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Arctic Geo-hazards, Geo-fluids and Climate Change (ARCTIC GEO-HAZARDS)
Date du début: 21 mars 2014, Date de fin: 10 févr. 2018 PROJET  TERMINÉ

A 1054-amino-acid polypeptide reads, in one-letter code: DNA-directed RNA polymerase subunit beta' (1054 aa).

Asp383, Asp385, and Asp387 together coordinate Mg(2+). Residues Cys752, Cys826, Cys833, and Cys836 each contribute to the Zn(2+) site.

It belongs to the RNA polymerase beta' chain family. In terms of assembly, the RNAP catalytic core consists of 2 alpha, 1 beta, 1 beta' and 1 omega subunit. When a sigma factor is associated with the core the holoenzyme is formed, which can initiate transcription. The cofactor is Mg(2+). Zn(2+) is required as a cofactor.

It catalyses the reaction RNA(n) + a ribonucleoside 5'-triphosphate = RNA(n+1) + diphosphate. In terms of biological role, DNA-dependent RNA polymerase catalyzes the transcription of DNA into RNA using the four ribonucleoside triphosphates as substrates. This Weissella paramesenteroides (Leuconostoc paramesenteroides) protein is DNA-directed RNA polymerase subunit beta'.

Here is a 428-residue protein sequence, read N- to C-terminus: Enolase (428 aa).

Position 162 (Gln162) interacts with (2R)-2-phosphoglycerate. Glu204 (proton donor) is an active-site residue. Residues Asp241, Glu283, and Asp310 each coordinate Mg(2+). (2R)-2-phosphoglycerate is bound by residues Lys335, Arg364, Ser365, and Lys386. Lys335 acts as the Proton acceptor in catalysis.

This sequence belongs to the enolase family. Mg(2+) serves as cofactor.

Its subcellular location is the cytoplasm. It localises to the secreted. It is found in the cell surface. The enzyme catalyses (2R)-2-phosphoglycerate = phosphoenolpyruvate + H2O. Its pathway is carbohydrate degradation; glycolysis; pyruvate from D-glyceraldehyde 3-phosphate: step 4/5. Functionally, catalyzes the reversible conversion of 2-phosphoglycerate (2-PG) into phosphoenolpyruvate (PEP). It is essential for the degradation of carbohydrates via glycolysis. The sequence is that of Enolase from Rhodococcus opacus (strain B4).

Recent studies indicate that water and methane stored in deep sediments might be abruptly mobilized by warming due to Climate Change.At the particularly climate-sensitive Arctic margin, sudden migration of such deep geo-fluids might cause submarine slope instability andlandslides, and might even result in a significant release of methane into the atmosphere. Submarine landslides threaten infrastructuresand can generate tsunamis. Today’s high interest in Arctic resources indicates an impending increase in industrial seafloor usage,especially near coastal areas. During past climate oscillations, protruding and retreating Arctic glaciers favored deposition of alternatingsandy and clayey layers on the slope. These sediments differ in porosity, density and water content because they experienced disparatedepositional history and mechanical consolidation, due to past waning and waxing of grounded glaciers. Ongoing temperature rise mayhelp to free geo-fluids that change current flow rates. Upward fluid migration in fractures and sediment layers with different properties willcause local high pore pressures that will decrease the shear strength of layers and potentially trigger submarine slides. Similar geologicalscenarios occurring during past interglacial periods are viable for large-scale submarine slides discovered in the region.This project aims at developing a detailed 3D numerical modeling of fluid flow at a type-example of an Arctic continental margin. We willdetermine the hydrogeological system, and numerically simulate scenarios of changing fluid flow rates, and how they affect pore pressureto study their potential effect on slope stability along the continental slope offshore Svalbard Archipelago (Norway). Modeling will be basedon available, unpublished, recently collected 2D seismic data, multibeam bathymetry data, and core data from the region. Structuralinformation will be complemented with laboratory work that will provide sediment properties.